Discovered at Bristol-Myers Squibb, BARACLUDE is a nucleoside analog, approved for marketing in the United States by the U.S. Food and Drug Administration (FDA) on March 29, 2005.
To date, BARACLUDE has also been approved in Macau, Brazil, Indonesia, Argentina, and Mexico. Bristol-Myers Squibb has submitted marketing applications for entecavir in other regions and countries around the world, including the EMEA, the Philippines, Malaysia, China, Taiwan, Singapore and Thailand.
The global BARACLUDE clinical trial program was the first to compare two antivirals, BARACLUDE and lamivudine (the most commonly used oral antiviral therapy for the treatment of chronic hepatitis B worldwide) and involved over 1,600 patients worldwide. Bristol-Myers Squibb is continuing to evaluate and monitor consenting chronic hepatitis B patients who participated in the BARACLUDE clinical trial program.
In the United States, Bristol-Myers Squibb offers a Patient Assistance Program (PAP) designed to provide access to BARACLUDE (entecavir) for patients who meet certain financial criteria and who either lack prescription coverage, are not eligible for Medicare or Medicaid or whose formularies do not cover BARACLUDE. Additional information on the PAP program is available by calling 800-272-4878.
Important Information About BARACLUDE (entecavir) Tablets
BARACLUDE is a prescription medicine used for chronic infection with hepatitis B virus (HBV) in adults where the virus is multiplying and damaging the liver. BARACLUDE does not cure HBV or stop the spread of HBV to others. People should not take BARACLUDE if they are allergic to it or any of its ingredients. BARACLUDE has not been studied in children and is not recommended for anyone less than 16 years of age.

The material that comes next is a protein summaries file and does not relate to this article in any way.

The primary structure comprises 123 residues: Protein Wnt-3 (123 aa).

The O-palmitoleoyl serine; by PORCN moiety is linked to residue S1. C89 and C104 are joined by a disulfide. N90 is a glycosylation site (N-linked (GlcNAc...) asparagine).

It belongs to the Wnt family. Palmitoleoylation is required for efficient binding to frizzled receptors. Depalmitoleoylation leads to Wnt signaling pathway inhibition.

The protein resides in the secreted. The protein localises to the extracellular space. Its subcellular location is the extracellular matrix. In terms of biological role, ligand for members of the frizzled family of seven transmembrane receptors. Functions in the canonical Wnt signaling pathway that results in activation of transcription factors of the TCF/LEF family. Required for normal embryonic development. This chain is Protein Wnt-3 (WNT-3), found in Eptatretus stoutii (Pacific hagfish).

People taking BARACLUDE should tell their healthcare provider right away if they feel very weak or tired, have unusual muscle pain, have trouble breathing, have stomach pain with nausea and vomiting, feel cold – especially in their arms and legs, feel dizzy or lightheaded, or have a fast or irregular heartbeat, as they may be signs of a serious condition called lactic acidosis (buildup of an acid in the blood). Lactic acidosis is a medical emergency and must be treated in the hospital. Some people who have taken medicines like BARACLUDE have developed serious liver problems called hepatotoxicity. This may occur with liver enlargement (hepatomegaly) and fat in the liver (steatosis). People should call their healthcare provider right away if they get any of the following signs of liver problems: yellowing (jaundice) of the skin or the white part of the eyes, darkening of the urine, lightening in the color of bowel movements (stools), not feeling like eating food for several days or longer, feeling sick to the stomach (nausea), or having lower stomach pain. Lactic acidosis and hepatotoxicity have happened in some people taking medicines like BARACLUDE.